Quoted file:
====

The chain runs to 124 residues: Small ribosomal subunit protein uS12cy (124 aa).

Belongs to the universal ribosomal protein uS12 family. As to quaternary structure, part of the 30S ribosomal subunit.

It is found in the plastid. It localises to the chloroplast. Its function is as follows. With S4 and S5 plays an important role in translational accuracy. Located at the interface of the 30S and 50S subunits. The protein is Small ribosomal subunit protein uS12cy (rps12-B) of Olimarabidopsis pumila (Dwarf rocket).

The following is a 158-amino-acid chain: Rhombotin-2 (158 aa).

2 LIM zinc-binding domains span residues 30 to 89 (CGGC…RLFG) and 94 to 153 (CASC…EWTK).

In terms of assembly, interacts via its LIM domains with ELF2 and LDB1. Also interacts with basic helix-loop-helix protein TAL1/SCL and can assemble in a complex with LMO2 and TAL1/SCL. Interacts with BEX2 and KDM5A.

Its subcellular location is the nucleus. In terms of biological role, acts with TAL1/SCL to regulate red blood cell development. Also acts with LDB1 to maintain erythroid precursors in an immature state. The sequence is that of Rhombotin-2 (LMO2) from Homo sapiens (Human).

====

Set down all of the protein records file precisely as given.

The chain runs to 124 residues: Small ribosomal subunit protein uS12cy (124 aa).

Belongs to the universal ribosomal protein uS12 family. As to quaternary structure, part of the 30S ribosomal subunit.

It is found in the plastid. It localises to the chloroplast. Its function is as follows. With S4 and S5 plays an important role in translational accuracy. Located at the interface of the 30S and 50S subunits. The protein is Small ribosomal subunit protein uS12cy (rps12-B) of Olimarabidopsis pumila (Dwarf rocket).

The following is a 158-amino-acid chain: Rhombotin-2 (158 aa).

2 LIM zinc-binding domains span residues 30 to 89 (CGGC…RLFG) and 94 to 153 (CASC…EWTK).

In terms of assembly, interacts via its LIM domains with ELF2 and LDB1. Also interacts with basic helix-loop-helix protein TAL1/SCL and can assemble in a complex with LMO2 and TAL1/SCL. Interacts with BEX2 and KDM5A.

Its subcellular location is the nucleus. In terms of biological role, acts with TAL1/SCL to regulate red blood cell development. Also acts with LDB1 to maintain erythroid precursors in an immature state. The sequence is that of Rhombotin-2 (LMO2) from Homo sapiens (Human).